Cultivate a diverse leadership circle

 

Who do you see when you look around you?  What types of people are in your circles – of friends and colleagues, as well as the people you hire?

Homogeneity or Diversity?

Much in life would be easier if we were surrounded by like-minded individuals that reaffirm our thoughts, beliefs and feelings.  Easier, maybe, but we wouldn’t get very far.

Diversity in our circles is what pushes and challenges us.  Allows us to experience cultures, perspectives, values and ideas we might not otherwise be exposed to.  It helps us lead richer lives.

As leaders, I would argue that a homogeneous circle can lead to disaster.  Not only do we need diversity, we need to be very aware of our own tendencies, challenges, and strengths to ensure we balance those in our circles.

Like-minded partners can help us save time and effort

In my most recent role, I was the first to develop a certain type of strategy at a particular breadth and scale.  Over the last year, other groups have initiated similar efforts, allowing me to meet a number of new people, all with similar goals as mine.

We spent a lot of time and money on our strategy, and we get more value out of it if shared.  If it means other teams can reduce the cost and effort of their work, all the better.

One of these colleagues and I meet regularly and have gotten to know each other pretty well.  I consider him to be part of my “common sense club” – the nickname I gave my circle.  The members are those that have the uncommon gift of common sense.

While he and I get along very well, and agree fundamentally in a lot of areas, we are very different.  He loves spending hours with his music.  I can bury myself in writing.  He considers himself slow to move, wanting to understand all the variables of a situation.  I’m the first to jump at something new, working through the variables as they come.

Too much like-mindedness can create blind spots

The other day, we were talking about those differences, and agree it’s part of the reason we partner so well together.  We challenge each other, with an end result that is better than if we worked independently.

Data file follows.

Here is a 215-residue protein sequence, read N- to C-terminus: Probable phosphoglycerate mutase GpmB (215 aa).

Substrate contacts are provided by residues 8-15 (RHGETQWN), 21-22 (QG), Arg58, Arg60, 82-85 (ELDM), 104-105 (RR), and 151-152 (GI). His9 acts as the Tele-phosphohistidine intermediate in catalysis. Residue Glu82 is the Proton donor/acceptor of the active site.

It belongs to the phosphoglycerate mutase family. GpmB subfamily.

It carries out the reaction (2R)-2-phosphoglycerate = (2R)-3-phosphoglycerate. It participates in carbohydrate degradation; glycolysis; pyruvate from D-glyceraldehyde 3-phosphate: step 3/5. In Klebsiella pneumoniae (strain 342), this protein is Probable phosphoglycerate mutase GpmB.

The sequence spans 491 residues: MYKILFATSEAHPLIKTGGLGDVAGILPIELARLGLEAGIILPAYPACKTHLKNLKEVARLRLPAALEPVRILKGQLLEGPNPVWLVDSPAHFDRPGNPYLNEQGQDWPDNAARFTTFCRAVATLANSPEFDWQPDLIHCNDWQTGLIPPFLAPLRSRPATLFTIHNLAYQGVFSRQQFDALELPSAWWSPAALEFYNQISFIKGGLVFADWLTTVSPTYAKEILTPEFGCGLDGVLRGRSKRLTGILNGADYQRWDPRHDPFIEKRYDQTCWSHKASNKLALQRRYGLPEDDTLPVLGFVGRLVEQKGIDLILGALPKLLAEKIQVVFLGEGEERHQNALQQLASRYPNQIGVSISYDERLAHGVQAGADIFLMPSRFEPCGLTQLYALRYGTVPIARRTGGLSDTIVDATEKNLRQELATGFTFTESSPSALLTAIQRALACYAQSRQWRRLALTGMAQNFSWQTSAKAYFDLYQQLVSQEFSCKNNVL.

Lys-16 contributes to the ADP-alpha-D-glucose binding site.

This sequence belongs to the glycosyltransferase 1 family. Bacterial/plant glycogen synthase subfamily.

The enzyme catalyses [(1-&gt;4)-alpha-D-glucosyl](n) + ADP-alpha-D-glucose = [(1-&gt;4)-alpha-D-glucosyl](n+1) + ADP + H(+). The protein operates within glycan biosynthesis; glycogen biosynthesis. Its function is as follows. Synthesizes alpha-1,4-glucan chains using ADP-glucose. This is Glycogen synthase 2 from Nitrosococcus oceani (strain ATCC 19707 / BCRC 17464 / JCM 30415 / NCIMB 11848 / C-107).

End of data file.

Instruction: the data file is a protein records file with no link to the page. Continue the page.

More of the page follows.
We also discussed our teams.  Two very different leaders have two very different teams, but they have one thing in common.

Our teams complement us.

The key to success is balance in our circle

Where he considers himself slow and deliberate, considering all the potential issues and risks, his team is more prone to action.  His way of thinking about problems keeps the team from rushing into chaos unprepared.

I, on the other hand, am very fast-paced.  I focus on framing out a vision and high-level plan that delivers value early and often.  Looking around my team, I lean heavily towards people that can take those high-level plans and make them executable, with a tendency to slow-down and understand all the possible risks and pitfalls.

While we each have some people on our teams that have styles more aligned to ours, they are relatively few.  Instead, we complement our natural gifts and challenges with teams that provide a better overall balance.

When I’m eager to move forward, he shares the risks that need to be accounted for.  The issues he reveals and solves create new opportunities and capabilities my team may leverage, as intended or in a different way.

If I push forward with my organizations’ top concerns, we go through (sometimes painful) issue identification and learnings.  We share those and make it easier for other teams to accelerate their plans.

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As leaders, we each have our strengths, which we should leverage as much as possible.  We also have our challenges.

We could spend our time trying to improve them – and to some degree that is necessary.  However, there is also the option of balancing our challenges with the strengths of others by building diversity in the circles that surround us.